A private key is an integer k from the range (0, n), 0 and n excluded, where n is the order of the generator G, which is 0xFFFFFFFF FFFFFFFF FFFFFFFF FFFFFFFE BAAEDCE6 AF48A03B BFD25E8C D0364141, a number slightly smaller than 2256. The public key K is the corresponding elliptic curve point on secp256k1: K = k×G, where G is the base point or generator of secp256k1.

A Pay to Public Key Hash (P2PKH) address is derived from the public key by first applying a SHA256 hash and then a RIPEMD-160 hash. The address is then encoded using Base58Check. This means that there are only 2160 addresses for about 2256 private keys. Therefore, about 296 private keys map to each address. Since there is no central registration of addresses after they are generated, there is no mechanism to prevent key collisions, but as Travis already explained, the sheer size of the number space makes collisions astronomically unlikely to occur. The question Is each Bitcoin address unique? goes into more detail.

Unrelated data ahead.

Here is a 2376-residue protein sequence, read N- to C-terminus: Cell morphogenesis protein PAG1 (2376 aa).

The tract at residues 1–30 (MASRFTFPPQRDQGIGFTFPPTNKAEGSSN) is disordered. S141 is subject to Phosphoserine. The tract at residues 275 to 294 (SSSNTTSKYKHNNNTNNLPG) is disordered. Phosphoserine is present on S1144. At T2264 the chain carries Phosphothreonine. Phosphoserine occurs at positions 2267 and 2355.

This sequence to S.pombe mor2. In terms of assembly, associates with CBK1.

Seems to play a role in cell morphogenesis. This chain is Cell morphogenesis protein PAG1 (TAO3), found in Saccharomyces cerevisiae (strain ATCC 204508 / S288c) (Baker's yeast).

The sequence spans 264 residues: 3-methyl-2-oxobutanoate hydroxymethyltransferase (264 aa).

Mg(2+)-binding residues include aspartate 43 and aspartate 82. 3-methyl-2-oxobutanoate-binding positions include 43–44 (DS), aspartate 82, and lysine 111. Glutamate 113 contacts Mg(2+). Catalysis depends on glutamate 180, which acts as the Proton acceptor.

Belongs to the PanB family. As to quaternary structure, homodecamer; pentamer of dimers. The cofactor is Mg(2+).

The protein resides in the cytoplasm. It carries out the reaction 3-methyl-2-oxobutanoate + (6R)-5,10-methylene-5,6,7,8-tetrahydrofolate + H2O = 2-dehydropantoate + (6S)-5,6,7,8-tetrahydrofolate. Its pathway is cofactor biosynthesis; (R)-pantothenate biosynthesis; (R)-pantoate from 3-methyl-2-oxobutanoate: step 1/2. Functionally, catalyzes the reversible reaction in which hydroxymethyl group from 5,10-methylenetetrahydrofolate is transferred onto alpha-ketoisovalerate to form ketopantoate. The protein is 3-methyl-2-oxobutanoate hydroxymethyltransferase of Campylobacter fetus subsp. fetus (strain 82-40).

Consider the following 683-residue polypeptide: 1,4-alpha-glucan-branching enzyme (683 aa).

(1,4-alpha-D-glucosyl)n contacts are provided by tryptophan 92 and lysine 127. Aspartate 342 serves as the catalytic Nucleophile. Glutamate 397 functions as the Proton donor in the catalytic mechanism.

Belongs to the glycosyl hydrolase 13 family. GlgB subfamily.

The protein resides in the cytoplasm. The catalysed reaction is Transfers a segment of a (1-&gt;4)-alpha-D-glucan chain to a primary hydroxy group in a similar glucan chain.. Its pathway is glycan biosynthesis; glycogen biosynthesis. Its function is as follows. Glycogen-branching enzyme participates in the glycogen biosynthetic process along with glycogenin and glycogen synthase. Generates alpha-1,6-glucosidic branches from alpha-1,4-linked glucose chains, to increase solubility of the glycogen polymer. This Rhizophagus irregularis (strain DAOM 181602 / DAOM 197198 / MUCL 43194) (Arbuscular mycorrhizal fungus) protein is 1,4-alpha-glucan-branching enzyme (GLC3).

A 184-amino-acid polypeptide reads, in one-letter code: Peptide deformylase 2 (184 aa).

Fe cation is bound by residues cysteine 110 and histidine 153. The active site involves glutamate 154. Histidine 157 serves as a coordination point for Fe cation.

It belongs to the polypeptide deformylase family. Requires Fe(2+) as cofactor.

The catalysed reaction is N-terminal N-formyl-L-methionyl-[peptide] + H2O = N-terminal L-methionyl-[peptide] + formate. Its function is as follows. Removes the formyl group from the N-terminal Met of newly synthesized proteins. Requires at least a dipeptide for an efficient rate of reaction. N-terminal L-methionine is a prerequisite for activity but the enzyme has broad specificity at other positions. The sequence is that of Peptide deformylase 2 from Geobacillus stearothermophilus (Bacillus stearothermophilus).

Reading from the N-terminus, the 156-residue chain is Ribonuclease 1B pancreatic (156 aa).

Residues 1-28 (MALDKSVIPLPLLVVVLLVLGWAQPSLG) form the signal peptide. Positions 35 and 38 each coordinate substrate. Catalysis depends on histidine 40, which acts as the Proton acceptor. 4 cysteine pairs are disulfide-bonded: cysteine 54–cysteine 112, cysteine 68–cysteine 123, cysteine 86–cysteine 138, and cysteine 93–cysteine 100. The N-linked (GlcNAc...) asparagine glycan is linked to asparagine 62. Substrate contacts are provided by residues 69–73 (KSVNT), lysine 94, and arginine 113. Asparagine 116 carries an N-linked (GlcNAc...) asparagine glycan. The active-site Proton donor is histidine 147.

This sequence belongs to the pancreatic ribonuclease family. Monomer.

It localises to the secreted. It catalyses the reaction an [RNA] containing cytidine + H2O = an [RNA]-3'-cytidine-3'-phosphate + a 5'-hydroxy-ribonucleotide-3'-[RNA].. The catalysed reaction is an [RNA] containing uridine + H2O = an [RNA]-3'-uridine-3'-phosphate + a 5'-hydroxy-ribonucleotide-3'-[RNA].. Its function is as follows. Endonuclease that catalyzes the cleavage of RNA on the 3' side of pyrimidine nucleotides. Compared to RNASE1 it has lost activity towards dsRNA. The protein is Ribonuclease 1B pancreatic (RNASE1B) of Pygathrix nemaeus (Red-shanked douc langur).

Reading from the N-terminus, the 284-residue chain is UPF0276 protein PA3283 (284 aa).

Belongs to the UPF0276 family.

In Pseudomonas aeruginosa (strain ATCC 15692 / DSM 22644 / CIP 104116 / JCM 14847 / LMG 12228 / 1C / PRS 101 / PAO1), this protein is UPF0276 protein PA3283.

By now, there are a number of different address types that can be derived from the same private keys. So strictly speaking, there can be multiple addresses associated with the same private key, but for most practical purposes you can assume that each address is unique and has a one-to-one relationship with a private key.

Without further context, I would take "wallet address" and "bitcoin address" indeed to refer to the same concept.

  • I think the range of the private key is actually limited to the order "n" of the generator, which is close to 2**256, but not equal to it. The order is 115792089237316195423570985008687907852837564279074904382605163141518161494337
    – hft
    Nov 24, 2021 at 20:55
  • See section 2.4.1 here: secg.org/sec2-v2.pdf
    – hft
    Nov 24, 2021 at 20:56
  • 1
    Thank you for the note, @hft, I hope this is better.
    – Murch
    Nov 24, 2021 at 21:39
  • 1
    you are welcome. One other nitpick: it is just SHA256, not SHA256d that is applied prior to the RIPEMD-160 hash when forming the unchecksummed address hash.
    – hft
    Nov 24, 2021 at 22:13
  • 1
    Indeed, thank you for pointing that out. I've corrected my post.
    – Murch
    Nov 25, 2021 at 13:46